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Implementing the New ANA Standard 8: Culturally Congruent Practice

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Lucy Marion, PhD, RN, FAAN, FAANP
Marilyn (Marty) Douglas, PhD, RN, FAAN
Mary Ann Lavin, ScD, FNI, FAAN
Nancy Barr, RN, MN
Shena Gazaway, MSN, RN
Elizabeth (Libby) Thomas, MEd, RN, NCSN-E, FNASN
Carol Bickford, PhD, RN-BC, CPHIMS, FAAN


The American Nurses Association (ANA) is responsible for the contract between society and the nursing profession, including the nursing scope and standards of practice. In 2015, an ANA workgroup produced Nursing: Scope and Standards of Practice, 3rd Ed during a time of social change and an increase of culturally and ethnically diverse consumers. Subsequently, a subset of workgroup members and an invited transcultural nursing expert led to the creation of the new Standard 8: Culturally Congruent Practice, describing nursing care that is in agreement with the preferred values, beliefs, worldview, and practices of the healthcare consumer. This article records the history of the revised scope and standards and new Standard 8, the reasoning behind this standard and its impact on nursing practice, education, and research. The article also guides nurses in the application of Standard 8 to nursing practice and offers discussion about implementing culturally congruent practice through the nursing process. We also discuss cultural congruence for the graduate-prepared nurse; offer brief comments related to evaluation of culturally congruent practice using Standard 8 and future research; and conclude with a call to action.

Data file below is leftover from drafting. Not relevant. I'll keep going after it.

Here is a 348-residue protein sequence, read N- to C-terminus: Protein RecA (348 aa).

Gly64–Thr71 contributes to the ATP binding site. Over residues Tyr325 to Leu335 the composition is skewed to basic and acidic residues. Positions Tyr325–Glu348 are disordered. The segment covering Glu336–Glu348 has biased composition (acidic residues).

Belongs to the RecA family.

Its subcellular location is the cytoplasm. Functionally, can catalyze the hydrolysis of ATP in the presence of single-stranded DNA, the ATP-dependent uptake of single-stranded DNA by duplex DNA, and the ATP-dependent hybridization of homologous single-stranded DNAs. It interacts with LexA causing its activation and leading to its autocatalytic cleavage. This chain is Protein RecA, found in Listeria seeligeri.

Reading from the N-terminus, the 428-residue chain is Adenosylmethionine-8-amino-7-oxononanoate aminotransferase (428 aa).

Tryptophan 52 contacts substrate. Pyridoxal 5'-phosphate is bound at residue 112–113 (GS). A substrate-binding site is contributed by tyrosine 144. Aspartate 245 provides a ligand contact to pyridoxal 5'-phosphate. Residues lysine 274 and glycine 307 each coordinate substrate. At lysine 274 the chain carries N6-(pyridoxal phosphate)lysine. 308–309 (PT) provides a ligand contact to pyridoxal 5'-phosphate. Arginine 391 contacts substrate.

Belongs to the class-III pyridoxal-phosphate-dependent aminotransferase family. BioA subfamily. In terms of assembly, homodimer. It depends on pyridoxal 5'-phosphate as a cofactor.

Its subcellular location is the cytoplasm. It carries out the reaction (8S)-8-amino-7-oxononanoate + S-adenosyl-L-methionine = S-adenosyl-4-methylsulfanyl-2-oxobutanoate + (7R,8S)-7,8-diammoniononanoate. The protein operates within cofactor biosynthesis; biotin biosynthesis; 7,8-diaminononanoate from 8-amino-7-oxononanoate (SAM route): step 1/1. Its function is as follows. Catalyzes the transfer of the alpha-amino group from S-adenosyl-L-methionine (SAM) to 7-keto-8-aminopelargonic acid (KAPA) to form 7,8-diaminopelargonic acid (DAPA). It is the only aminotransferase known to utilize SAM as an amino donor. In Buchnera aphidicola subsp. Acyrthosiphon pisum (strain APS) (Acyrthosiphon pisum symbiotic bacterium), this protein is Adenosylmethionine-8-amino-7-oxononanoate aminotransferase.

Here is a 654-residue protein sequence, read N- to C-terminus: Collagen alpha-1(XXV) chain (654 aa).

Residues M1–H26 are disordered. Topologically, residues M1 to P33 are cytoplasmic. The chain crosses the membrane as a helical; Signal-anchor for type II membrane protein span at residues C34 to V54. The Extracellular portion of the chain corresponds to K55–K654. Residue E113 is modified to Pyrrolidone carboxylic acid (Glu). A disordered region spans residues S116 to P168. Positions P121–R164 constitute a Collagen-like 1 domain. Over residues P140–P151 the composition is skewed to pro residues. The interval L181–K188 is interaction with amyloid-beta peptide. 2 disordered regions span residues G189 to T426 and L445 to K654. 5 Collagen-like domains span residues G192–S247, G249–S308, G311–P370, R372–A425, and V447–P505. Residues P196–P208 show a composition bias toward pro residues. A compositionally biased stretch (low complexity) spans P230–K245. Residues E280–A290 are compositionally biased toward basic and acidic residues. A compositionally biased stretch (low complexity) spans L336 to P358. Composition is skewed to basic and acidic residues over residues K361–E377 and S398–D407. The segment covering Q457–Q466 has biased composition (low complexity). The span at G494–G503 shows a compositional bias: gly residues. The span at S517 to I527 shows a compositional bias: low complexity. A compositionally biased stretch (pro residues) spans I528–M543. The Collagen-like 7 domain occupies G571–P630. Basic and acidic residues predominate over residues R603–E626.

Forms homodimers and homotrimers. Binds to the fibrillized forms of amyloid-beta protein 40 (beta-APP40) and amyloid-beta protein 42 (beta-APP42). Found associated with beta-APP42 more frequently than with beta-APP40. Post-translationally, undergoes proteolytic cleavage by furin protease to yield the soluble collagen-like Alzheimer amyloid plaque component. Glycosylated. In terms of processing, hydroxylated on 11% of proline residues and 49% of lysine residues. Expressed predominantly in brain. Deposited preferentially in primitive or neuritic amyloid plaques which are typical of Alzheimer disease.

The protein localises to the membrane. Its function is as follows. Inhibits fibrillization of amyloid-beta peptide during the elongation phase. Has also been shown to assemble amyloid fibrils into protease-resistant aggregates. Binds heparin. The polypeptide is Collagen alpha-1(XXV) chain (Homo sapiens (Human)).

Citation: Marion, L., Douglas, M., Lavin, M., Barr, N., Gazaway, S., Thomas, L., Bickford, C., (November 18, 2016) "Implementing the New ANA Standard 8: Culturally Congruent Practice" OJIN: The Online Journal of Issues in Nursing Vol. 22 No. 1.